Screwed up my elevation... Any ideas?

DrawlGuy

Well-known member
Jun 12, 2019
45
Ohio
So I messed up... I just dug my entire pool at 46"...

When I go to lay my decking, I'll have 4" of topsoil in the way once I get 30" away from my walls... (past the overdig)

The excavator will be back this afternoon to finish up and the only options I can think of are:
1 - Have him backfill and pack in 4" to raise the bottom
2 - Have him take out 4" more all the way around the perimeter
3 - Fill everything with 4" of concrete (super expensive)
4 - Have 30-36" of decking coming off the pool (above my overdig) and then a 4" step to raised decking all the way around (seems like this would look weird)

Any other creative ideas that I haven't thought of?

____
Here's the "how I did it" if you're interested:
I have 33" of drop from corner to corner. I'd planned on setting the pool in the middle. I figured I'd bring the low side up 17", so I set my laser level at 17" plus 4" for cantilevered decking plus 42" for the walls plus 47" for the height of the level. That math worked and all was good.

Then I found out that my fill dirt would be clay and decided not to raise half my backyard with expansive material. So I changed the elevation to the low point and figured I'd do a 33" retaining wall on the far corner.

I should have just dug down 42". that would have put my decking on top of the existing ground on the low side. I didn't... For some stupid reason I just subtracted the 17". That made me 4" too deep.
 

bdavis466

TFP Expert
Platinum Supporter
Aug 4, 2014
4,912
San Clemente, CA
Whats the square footage? 4" of concrete probably isn't as expensive as you think, will be less problematic than trying to compact fill and will give you even more structural strength
 

DrawlGuy

Well-known member
Jun 12, 2019
45
Ohio
Whats the square footage? 4" of concrete probably isn't as expensive as you think, will be less problematic than trying to compact fill and will give you even more structural strength
954 sq ft. If my math is right, that's 12 yards at 4" deep. $135/yd = $1,620
 

DrawlGuy

Well-known member
Jun 12, 2019
45
Ohio
Your math is correct.

Whats it going to cost to backfill and hope its compacted well enough? Are you trying to get a certain depth of water?
So dropping the surrounding grade is the safest and cheapest option. (That might create some drainage issues on the house side that I'll have to account for.) My excavator ain't gonna be happy...

See any other ideas that I'm missing?
 

Divin Dave

TFP Expert
LifeTime Supporter
Oct 2, 2013
5,594
Longview, Texas
Welp,
these things do happen.

IMO, whatever you do, don't do No 4.

I would probably raise the bottom and stick with your original plan. No. 1.
excavating another 4 inches all around might present some other problems down the road.
 

mguzzy

Well-known member
Jul 8, 2015
614
OV, CA
I would do #1 and raise the bottom.. that way your plan for the decking elevations stays the same.. and your drainage plans stay the same... What about adding four inches of gravel or other fill that would be better that clay and a hecka cheaper than concrete. Sand or road bed gravel is pretty cheap if I recall. a number of people have put pools in in my area .. there is lots of fill dirt in my neighborhood.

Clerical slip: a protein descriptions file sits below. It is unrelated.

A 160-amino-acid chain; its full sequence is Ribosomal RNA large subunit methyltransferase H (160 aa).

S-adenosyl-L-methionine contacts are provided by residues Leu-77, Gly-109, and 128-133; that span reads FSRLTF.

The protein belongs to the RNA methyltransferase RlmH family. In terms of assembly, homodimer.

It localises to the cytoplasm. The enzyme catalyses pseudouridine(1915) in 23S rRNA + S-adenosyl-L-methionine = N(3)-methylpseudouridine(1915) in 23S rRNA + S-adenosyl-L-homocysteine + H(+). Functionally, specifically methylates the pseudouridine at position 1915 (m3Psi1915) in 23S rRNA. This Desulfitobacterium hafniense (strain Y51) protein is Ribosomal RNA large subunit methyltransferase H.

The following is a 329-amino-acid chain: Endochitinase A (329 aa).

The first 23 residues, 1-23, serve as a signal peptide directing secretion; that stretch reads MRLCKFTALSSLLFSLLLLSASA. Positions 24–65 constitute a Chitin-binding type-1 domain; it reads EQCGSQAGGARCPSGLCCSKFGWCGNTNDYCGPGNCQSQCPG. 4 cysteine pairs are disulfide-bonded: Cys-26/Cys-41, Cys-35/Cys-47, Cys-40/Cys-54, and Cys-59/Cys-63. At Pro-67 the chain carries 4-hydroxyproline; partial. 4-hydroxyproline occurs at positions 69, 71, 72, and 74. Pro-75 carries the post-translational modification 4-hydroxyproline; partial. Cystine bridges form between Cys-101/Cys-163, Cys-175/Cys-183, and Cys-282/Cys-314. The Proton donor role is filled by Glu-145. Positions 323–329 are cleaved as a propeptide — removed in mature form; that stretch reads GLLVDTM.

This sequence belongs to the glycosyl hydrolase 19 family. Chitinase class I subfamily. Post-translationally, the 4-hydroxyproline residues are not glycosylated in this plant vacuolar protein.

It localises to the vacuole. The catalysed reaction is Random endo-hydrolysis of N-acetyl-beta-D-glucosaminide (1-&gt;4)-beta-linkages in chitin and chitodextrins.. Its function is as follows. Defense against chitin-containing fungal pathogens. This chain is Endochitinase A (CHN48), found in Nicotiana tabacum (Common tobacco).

jimmythegreek

Bronze Supporter
TFP Guide
Aug 10, 2017
1,158
Morris Cnty NJ
No issue to raise the bottom using clean 3/4 gravel. I use it to fine tune the bottom and then use 1/4 stone to fine tune the panels. A tandem load of gravel is under 500 bucks have them dump close to the pool and use the bucket to bring it in. Cover the whole shallow end and shelf and use it for the backfill of wall panels. Dont use concrete to backfill. If you have clay use a geotextile fabric on top of your compacted sub base then add gravel base for your decking. The patio I'm working on now is on clay I have 18" of base in, that's about 125 tons worth. Not moving anytime soon
 
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DrawlGuy

Well-known member
Jun 12, 2019
45
Ohio
No issue to raise the bottom using clean 3/4 gravel. I use it to fine tune the bottom and then use 1/4 stone to fine tune the panels. A tandem load of gravel is under 500 bucks have them dump close to the pool and use the bucket to bring it in. Cover the whole shallow end and shelf and use it for the backfill of wall panels. Dont use concrete to backfill. If you have clay use a geotextile fabric on top of your compacted sub base then add gravel base for your decking. The patio I'm working on now is on clay I have 18" of base in, that's about 125 tons worth. Not moving anytime soon
I appreciate the detail! I'd like to walk through this some.

You said "if you have clay use a geotextile fabric on top your compacted sub base...". I do have clay. When you say "compacted sub base", are you referring to clay or gravel? (So, compacted clay then fabric then pool crete or undisturbed clay then gravel then fabric then pool crete?)
 

DrawlGuy

Well-known member
Jun 12, 2019
45
Ohio